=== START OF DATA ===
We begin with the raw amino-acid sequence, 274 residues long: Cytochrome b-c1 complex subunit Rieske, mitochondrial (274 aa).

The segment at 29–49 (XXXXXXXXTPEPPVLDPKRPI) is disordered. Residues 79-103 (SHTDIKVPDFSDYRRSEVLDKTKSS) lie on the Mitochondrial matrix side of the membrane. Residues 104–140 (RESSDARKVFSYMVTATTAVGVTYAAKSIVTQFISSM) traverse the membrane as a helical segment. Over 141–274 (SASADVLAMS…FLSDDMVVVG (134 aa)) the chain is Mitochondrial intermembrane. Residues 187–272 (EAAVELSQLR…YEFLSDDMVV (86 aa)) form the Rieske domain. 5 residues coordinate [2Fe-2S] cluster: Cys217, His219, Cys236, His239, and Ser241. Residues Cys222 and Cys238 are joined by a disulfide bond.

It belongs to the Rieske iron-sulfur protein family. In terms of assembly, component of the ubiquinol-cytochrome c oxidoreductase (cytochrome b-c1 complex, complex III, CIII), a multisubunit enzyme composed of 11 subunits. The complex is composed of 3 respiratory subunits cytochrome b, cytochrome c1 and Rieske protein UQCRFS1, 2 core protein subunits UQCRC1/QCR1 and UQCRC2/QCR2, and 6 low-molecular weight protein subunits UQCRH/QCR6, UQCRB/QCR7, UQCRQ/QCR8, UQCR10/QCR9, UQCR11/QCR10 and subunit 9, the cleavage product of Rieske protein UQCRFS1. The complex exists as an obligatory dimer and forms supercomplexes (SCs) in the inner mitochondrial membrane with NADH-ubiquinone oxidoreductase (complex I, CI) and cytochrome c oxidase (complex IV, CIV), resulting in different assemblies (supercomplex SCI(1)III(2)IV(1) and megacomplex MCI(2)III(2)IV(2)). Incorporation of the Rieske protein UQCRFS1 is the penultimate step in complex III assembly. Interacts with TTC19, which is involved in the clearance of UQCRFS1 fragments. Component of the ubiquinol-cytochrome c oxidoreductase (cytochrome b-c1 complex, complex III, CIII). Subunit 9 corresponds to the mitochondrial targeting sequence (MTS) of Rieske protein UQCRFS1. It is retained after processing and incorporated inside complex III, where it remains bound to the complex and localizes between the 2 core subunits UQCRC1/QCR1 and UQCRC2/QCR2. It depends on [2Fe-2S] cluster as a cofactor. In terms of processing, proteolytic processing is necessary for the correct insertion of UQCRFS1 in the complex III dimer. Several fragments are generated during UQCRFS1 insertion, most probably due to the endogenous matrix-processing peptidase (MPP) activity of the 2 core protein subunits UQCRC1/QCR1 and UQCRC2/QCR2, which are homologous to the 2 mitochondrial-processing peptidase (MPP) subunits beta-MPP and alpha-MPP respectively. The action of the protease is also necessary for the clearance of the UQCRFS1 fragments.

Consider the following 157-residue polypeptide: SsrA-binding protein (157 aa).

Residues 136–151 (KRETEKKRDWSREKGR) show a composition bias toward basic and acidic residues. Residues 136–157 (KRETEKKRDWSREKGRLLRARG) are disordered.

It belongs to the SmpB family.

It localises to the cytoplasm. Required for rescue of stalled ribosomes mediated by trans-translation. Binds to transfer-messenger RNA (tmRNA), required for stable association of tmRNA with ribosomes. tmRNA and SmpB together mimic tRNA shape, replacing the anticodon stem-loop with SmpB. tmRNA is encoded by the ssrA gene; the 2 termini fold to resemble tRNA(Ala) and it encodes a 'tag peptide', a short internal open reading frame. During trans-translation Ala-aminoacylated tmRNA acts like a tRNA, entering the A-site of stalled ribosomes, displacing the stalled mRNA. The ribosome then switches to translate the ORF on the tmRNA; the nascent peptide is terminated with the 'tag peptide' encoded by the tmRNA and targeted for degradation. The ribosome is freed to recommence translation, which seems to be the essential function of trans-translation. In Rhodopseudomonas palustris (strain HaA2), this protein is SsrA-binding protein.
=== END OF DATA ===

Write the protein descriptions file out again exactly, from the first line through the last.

We begin with the raw amino-acid sequence, 274 residues long: Cytochrome b-c1 complex subunit Rieske, mitochondrial (274 aa).

The segment at 29–49 (XXXXXXXXTPEPPVLDPKRPI) is disordered. Residues 79-103 (SHTDIKVPDFSDYRRSEVLDKTKSS) lie on the Mitochondrial matrix side of the membrane. Residues 104–140 (RESSDARKVFSYMVTATTAVGVTYAAKSIVTQFISSM) traverse the membrane as a helical segment. Over 141–274 (SASADVLAMS…FLSDDMVVVG (134 aa)) the chain is Mitochondrial intermembrane. Residues 187–272 (EAAVELSQLR…YEFLSDDMVV (86 aa)) form the Rieske domain. 5 residues coordinate [2Fe-2S] cluster: Cys217, His219, Cys236, His239, and Ser241. Residues Cys222 and Cys238 are joined by a disulfide bond.

It belongs to the Rieske iron-sulfur protein family. In terms of assembly, component of the ubiquinol-cytochrome c oxidoreductase (cytochrome b-c1 complex, complex III, CIII), a multisubunit enzyme composed of 11 subunits. The complex is composed of 3 respiratory subunits cytochrome b, cytochrome c1 and Rieske protein UQCRFS1, 2 core protein subunits UQCRC1/QCR1 and UQCRC2/QCR2, and 6 low-molecular weight protein subunits UQCRH/QCR6, UQCRB/QCR7, UQCRQ/QCR8, UQCR10/QCR9, UQCR11/QCR10 and subunit 9, the cleavage product of Rieske protein UQCRFS1. The complex exists as an obligatory dimer and forms supercomplexes (SCs) in the inner mitochondrial membrane with NADH-ubiquinone oxidoreductase (complex I, CI) and cytochrome c oxidase (complex IV, CIV), resulting in different assemblies (supercomplex SCI(1)III(2)IV(1) and megacomplex MCI(2)III(2)IV(2)). Incorporation of the Rieske protein UQCRFS1 is the penultimate step in complex III assembly. Interacts with TTC19, which is involved in the clearance of UQCRFS1 fragments. Component of the ubiquinol-cytochrome c oxidoreductase (cytochrome b-c1 complex, complex III, CIII). Subunit 9 corresponds to the mitochondrial targeting sequence (MTS) of Rieske protein UQCRFS1. It is retained after processing and incorporated inside complex III, where it remains bound to the complex and localizes between the 2 core subunits UQCRC1/QCR1 and UQCRC2/QCR2. It depends on [2Fe-2S] cluster as a cofactor. In terms of processing, proteolytic processing is necessary for the correct insertion of UQCRFS1 in the complex III dimer. Several fragments are generated during UQCRFS1 insertion, most probably due to the endogenous matrix-processing peptidase (MPP) activity of the 2 core protein subunits UQCRC1/QCR1 and UQCRC2/QCR2, which are homologous to the 2 mitochondrial-processing peptidase (MPP) subunits beta-MPP and alpha-MPP respectively. The action of the protease is also necessary for the clearance of the UQCRFS1 fragments.

Consider the following 157-residue polypeptide: SsrA-binding protein (157 aa).

Residues 136–151 (KRETEKKRDWSREKGR) show a composition bias toward basic and acidic residues. Residues 136–157 (KRETEKKRDWSREKGRLLRARG) are disordered.

It belongs to the SmpB family.

It localises to the cytoplasm. Required for rescue of stalled ribosomes mediated by trans-translation. Binds to transfer-messenger RNA (tmRNA), required for stable association of tmRNA with ribosomes. tmRNA and SmpB together mimic tRNA shape, replacing the anticodon stem-loop with SmpB. tmRNA is encoded by the ssrA gene; the 2 termini fold to resemble tRNA(Ala) and it encodes a 'tag peptide', a short internal open reading frame. During trans-translation Ala-aminoacylated tmRNA acts like a tRNA, entering the A-site of stalled ribosomes, displacing the stalled mRNA. The ribosome then switches to translate the ORF on the tmRNA; the nascent peptide is terminated with the 'tag peptide' encoded by the tmRNA and targeted for degradation. The ribosome is freed to recommence translation, which seems to be the essential function of trans-translation. In Rhodopseudomonas palustris (strain HaA2), this protein is SsrA-binding protein.